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  6. I love how your "I am from poem tied all the parts together into your "mamas' apron strings." Seems like there are layers beyond this last line of your "Apple pie" poem "we came to love the sour." Thanks Diane.

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    1. I'm not sure about the layers, but I am sure that my family never like sweet. Fried--that's something else!

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  7. I love both your poems, Diane, and the word gitchie-gotchies is so much fun.

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    1. They were sure funny looking, too. Thicker cotton than normal underwear.

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  8. I love the specific images in your poems, especially Mama's apron strings.

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  9. I love both poems, especially how they remind us that we are from many places and people and things. I'm imagining a world where the question "Where are you from" begins a long conversation of sharing memories and finding connections rather than just a city or state or country.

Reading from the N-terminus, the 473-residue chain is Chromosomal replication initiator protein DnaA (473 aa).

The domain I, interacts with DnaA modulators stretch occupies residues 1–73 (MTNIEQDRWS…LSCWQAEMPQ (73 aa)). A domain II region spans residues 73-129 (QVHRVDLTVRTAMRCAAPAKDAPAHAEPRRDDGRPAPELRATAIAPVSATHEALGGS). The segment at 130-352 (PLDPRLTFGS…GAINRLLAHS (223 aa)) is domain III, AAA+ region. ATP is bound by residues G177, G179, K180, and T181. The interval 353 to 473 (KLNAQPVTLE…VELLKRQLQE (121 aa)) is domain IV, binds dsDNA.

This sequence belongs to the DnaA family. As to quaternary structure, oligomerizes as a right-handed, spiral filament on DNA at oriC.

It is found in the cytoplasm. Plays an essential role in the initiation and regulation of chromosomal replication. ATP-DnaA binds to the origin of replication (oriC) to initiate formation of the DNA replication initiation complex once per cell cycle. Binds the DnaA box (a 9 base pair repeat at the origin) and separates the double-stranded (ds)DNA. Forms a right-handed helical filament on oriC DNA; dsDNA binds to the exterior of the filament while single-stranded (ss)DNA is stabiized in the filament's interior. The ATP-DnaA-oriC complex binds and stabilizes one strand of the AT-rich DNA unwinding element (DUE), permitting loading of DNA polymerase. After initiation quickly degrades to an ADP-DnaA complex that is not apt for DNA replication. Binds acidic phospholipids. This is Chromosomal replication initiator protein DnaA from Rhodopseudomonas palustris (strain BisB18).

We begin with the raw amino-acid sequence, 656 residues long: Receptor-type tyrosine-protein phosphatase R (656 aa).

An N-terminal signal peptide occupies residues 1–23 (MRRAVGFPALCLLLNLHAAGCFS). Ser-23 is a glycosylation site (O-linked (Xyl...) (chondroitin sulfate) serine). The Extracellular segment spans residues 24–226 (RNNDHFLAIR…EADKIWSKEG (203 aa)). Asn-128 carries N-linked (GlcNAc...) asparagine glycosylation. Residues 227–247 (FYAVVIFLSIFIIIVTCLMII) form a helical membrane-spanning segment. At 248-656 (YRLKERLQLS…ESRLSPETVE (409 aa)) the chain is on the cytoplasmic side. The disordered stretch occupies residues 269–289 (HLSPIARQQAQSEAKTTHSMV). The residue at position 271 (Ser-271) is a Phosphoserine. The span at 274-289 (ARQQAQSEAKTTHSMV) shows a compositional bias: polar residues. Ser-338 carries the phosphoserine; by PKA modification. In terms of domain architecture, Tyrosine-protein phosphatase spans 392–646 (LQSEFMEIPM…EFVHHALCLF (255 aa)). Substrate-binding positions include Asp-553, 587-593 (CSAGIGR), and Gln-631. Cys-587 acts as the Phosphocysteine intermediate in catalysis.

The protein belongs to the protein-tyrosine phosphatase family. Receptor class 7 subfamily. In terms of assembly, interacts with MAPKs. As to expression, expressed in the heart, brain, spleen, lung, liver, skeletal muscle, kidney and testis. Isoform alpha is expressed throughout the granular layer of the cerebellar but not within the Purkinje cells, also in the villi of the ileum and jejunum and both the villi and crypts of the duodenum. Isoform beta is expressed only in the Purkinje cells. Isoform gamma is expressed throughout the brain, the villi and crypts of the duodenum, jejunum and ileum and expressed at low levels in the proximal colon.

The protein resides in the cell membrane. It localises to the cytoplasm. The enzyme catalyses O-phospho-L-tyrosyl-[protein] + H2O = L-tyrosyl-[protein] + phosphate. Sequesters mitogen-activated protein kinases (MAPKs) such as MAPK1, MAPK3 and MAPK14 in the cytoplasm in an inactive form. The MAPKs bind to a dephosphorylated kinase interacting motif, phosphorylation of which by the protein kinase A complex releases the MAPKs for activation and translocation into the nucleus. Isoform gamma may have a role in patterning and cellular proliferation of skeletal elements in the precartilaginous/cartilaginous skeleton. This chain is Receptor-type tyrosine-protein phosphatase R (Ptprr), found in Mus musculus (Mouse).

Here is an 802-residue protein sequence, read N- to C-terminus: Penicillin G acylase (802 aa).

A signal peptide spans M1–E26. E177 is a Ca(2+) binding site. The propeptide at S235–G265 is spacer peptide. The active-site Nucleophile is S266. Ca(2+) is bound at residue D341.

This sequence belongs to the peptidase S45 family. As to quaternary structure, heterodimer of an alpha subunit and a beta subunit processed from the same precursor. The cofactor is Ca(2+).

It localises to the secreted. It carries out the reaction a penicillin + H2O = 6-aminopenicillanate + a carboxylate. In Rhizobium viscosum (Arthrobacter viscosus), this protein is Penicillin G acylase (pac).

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    1. Probably the easiest way to get people talking is to ask about the foods they remember from their childhoods.

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  10. My husband grew up with Hungarian parents who referred to men's underwear as gotchush (phonetic spelling), though I can't for the life of me find the actual Hungarian word by googling. I'm thinking that, like gotchies, it must have been a nickname. I also haven't found (written) my own "Where I'm from" poem yet, but haven't given up hope either.

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    1. I look forward to reading it Michelle. Maybe we'll find the root word for gotchie/gotchush! Eastern European for sure!

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  11. "Gitchie-gotchies!" I am in love with this word! Thank you for these poems - the way you tangle those clothing words together and bring them together with apron strings is lovely. And family recipes. Your poem makes me think about how it is all and always about so much more than the food. Thank you. xx